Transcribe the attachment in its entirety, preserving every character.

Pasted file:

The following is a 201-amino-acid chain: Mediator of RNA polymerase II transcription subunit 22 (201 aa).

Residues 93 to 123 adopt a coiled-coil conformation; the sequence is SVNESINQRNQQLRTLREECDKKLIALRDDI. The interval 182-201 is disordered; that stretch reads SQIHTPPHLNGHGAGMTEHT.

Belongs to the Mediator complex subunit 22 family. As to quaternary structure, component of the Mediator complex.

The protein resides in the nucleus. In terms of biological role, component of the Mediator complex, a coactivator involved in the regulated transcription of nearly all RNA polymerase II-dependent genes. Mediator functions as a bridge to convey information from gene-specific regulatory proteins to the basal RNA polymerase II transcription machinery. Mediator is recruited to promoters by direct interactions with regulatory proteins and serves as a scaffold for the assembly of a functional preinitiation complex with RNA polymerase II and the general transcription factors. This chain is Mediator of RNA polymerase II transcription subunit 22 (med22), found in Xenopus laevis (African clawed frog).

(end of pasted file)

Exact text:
The following is a 201-amino-acid chain: Mediator of RNA polymerase II transcription subunit 22 (201 aa).

Residues 93 to 123 adopt a coiled-coil conformation; the sequence is SVNESINQRNQQLRTLREECDKKLIALRDDI. The interval 182-201 is disordered; that stretch reads SQIHTPPHLNGHGAGMTEHT.

Belongs to the Mediator complex subunit 22 family. As to quaternary structure, component of the Mediator complex.

The protein resides in the nucleus. In terms of biological role, component of the Mediator complex, a coactivator involved in the regulated transcription of nearly all RNA polymerase II-dependent genes. Mediator functions as a bridge to convey information from gene-specific regulatory proteins to the basal RNA polymerase II transcription machinery. Mediator is recruited to promoters by direct interactions with regulatory proteins and serves as a scaffold for the assembly of a functional preinitiation complex with RNA polymerase II and the general transcription factors. This chain is Mediator of RNA polymerase II transcription subunit 22 (med22), found in Xenopus laevis (African clawed frog).